• - Small-scale disasters constitute a significantly high percentage of losses in all countries, and require full attention.
                    • - Poverty is a main disaster risk driver, and development policies focused on reducing it do contribute to reducing disaster risk and loss and strengthen resilience of the poor and most vulnerable.
                    • - Risk-informed investments and strengthened financial instruments are required at national and international levels.
                    • - The mainstreaming and integration of disaster risk assessment in development cooperation programs of bilateral and multilateral nature should be promoted.
                    • - Special attention should be given to developing countries, in particular small island developing States, landlocked developing countries, and least developed countries, and Africa. In particular, sharing of information, knowledge, technology and experience are necessary, and existing mechanisms, practices, tools should be strengthened further.
                    • - International cooperation, through predictable, sustainable and adequate means of implementation in finance, technology transfer, technical cooperation and capacity building, is critical for all countries, in particular for developing countries.
                    • 6. This framework builds on the HFA by retaining the HFA expected outcome and integrating and strengthening the focus of the priorities for action, and giving more prominence to addressing the underlying risk factors and resilience through new strategic goals which replaces the HFA goals.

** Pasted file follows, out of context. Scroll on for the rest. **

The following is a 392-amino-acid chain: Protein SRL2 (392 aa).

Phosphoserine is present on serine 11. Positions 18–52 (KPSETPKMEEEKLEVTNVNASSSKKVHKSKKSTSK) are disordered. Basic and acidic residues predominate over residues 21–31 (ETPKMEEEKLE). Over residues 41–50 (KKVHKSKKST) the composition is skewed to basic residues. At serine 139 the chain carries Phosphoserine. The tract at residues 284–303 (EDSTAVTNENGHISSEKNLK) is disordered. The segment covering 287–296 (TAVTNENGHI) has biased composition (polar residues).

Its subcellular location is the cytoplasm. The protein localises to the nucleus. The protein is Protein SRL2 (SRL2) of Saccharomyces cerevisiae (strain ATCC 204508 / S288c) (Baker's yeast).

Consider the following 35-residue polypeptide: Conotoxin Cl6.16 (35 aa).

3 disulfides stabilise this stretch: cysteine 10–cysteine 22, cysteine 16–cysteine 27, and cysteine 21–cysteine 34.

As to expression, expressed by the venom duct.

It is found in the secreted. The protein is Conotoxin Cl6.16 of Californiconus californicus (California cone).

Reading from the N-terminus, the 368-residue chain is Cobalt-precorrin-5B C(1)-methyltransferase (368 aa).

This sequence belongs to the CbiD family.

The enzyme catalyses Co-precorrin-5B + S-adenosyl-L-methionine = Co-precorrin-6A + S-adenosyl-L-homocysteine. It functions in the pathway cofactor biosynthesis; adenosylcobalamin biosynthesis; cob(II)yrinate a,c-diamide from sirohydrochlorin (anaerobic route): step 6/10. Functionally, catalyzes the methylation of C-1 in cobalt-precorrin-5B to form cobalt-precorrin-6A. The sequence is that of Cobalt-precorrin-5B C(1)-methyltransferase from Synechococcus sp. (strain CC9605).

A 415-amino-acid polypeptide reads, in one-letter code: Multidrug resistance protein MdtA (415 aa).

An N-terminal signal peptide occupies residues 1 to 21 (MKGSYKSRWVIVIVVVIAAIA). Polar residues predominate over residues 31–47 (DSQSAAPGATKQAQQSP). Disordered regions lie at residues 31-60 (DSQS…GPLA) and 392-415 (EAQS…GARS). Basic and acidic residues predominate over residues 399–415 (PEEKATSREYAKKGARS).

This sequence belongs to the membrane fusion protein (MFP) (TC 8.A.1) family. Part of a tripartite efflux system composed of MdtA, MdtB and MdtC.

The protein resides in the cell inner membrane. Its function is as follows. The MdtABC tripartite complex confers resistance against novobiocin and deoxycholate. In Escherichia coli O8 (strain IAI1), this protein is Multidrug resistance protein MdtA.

• B. Purpose, Scope, Outcome and Goals
                        • 7. The purpose of the present framework is to manage disaster and climate risk in development at local, national, regional and global levels for resilience of people, communities and countries.
                          • 8. The present framework applies to the risk of small and large-scale, frequent and infrequent, disasters caused by natural hazards and related environmental and technological hazards and risks.
                            • 9. In keeping with the HFA expected outcome, the present framework aims to achieve the substantial reduction of disaster losses, in lives and in the social, economic and environmental assets of communities and countries.